Problems with swallowing can be painful, frustrating, and a little unnerving. Fortunately, it’s relatively easy to determine the cause. You should still see an ENT specialist to help diagnose the problem and ensure it’s not something more serious. In the meantime, here are some common reasons that it can become difficult to swallow.
The larynx is a part of the throat that manages airflow to the lungs and helps with vocal cord function. It can, however, become easily infected from various different illnesses like the cold, flu, or bronchitis. It can also be caused by overuse of the voice or smoking. Once infected, it can become swollen and hamper the important functions of the throat. Laryngitis isn’t usually serious, and usually goes away on its own within a couple weeks with some at-home care like plenty of fluids, a humid environment (created by a hot shower or humidifier) and resting the voice.
Although it sounds similar, the pharynx is different than the larynx and is located between it and the tonsils. Pharyngitis occurs when it becomes swollen and infected. This condition is common and accompanies viral illnesses like a cold, flu, or mononucleosis. It can also be caused by bacterial infections like strep throat. Pharyngitis can also be managed similarly to laryngitis, and generally goes away naturally, except in cases of bacterial infection, which might require prescribed antibiotics.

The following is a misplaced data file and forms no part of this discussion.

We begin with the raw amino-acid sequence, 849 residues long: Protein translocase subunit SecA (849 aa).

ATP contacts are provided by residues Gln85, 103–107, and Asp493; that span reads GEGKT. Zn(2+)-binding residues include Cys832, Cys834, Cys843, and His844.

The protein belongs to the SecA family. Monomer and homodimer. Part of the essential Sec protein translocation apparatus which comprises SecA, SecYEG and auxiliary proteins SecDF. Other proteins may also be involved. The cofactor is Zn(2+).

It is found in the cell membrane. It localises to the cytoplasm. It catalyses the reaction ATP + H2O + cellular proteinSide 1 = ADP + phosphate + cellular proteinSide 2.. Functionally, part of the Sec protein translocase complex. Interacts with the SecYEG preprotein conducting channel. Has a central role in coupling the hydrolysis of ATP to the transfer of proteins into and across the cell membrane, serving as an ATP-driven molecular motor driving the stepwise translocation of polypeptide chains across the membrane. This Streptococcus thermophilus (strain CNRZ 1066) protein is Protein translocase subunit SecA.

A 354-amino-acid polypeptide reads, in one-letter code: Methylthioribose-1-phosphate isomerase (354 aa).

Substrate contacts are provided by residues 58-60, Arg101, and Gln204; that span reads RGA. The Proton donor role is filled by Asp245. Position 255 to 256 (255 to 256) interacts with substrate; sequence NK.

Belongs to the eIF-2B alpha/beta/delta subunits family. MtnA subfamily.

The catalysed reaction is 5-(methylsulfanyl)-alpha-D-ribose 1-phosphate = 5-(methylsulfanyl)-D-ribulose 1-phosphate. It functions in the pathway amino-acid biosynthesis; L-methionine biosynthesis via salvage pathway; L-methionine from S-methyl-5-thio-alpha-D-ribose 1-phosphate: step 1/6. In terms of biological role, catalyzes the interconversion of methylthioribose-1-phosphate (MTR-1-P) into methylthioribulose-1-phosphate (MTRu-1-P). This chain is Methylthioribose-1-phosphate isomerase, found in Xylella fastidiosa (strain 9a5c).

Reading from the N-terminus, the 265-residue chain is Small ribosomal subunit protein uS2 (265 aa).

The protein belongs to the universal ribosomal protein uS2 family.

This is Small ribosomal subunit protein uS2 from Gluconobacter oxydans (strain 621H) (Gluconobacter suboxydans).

Similar to the other two causes, epiglottitis is caused by swelling of the epiglottis, which is the tissue flap that blocks the windpipe and prevents foreign material from entering. It can be caused by bacterial infection, burns from hot liquids, and injury. This is often the most serious and painful condition that can restrict your swallowing and breathing ability, so you should see an ENT specialist if you’re experiencing a severe sore throat and are feverish.
Complications with swallowing in the throat can be non-serious, but they can also be cause for concern. If you’re experiencing throat trouble, you should visit an ENT specialist to make sure you’re not at risk for something serious. To schedule an appointment with our trained and certified staff, contact our office at (205) 722-6822.